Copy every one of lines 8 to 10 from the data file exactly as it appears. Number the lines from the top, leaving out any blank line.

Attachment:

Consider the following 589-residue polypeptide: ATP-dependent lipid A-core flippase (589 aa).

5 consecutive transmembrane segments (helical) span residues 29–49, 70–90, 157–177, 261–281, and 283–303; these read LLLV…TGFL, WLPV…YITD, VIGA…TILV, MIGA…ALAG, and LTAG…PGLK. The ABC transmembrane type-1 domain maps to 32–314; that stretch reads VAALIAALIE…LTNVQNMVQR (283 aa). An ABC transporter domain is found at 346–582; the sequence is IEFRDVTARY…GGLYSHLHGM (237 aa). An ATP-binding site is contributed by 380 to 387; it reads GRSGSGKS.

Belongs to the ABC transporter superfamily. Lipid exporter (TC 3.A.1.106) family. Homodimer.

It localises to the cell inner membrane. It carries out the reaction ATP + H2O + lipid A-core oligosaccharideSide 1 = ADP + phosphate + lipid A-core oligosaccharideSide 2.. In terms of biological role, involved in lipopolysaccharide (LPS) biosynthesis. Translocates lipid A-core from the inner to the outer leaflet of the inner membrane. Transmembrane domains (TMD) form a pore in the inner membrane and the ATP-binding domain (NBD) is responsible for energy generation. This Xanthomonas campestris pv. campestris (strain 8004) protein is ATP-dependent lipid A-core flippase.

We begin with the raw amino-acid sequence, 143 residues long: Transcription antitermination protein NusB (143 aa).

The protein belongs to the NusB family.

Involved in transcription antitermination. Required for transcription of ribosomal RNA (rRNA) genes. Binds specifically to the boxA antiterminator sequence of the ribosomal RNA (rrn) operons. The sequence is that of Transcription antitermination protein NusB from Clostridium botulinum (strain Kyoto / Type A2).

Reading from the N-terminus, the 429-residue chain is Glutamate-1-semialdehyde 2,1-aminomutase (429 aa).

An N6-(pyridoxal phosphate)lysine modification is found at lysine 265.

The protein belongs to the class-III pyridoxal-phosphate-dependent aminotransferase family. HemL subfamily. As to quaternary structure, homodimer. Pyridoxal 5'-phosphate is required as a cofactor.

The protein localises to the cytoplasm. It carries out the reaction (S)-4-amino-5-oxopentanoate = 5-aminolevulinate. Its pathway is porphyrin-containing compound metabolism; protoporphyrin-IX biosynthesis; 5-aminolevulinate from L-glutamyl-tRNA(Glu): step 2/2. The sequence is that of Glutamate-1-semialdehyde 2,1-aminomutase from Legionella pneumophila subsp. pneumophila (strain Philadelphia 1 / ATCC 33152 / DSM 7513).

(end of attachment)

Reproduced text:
Reading from the N-terminus, the 429-residue chain is Glutamate-1-semialdehyde 2,1-aminomutase (429 aa).

An N6-(pyridoxal phosphate)lysine modification is found at lysine 265.

The protein belongs to the class-III pyridoxal-phosphate-dependent aminotransferase family. HemL subfamily. As to quaternary structure, homodimer. Pyridoxal 5'-phosphate is required as a cofactor.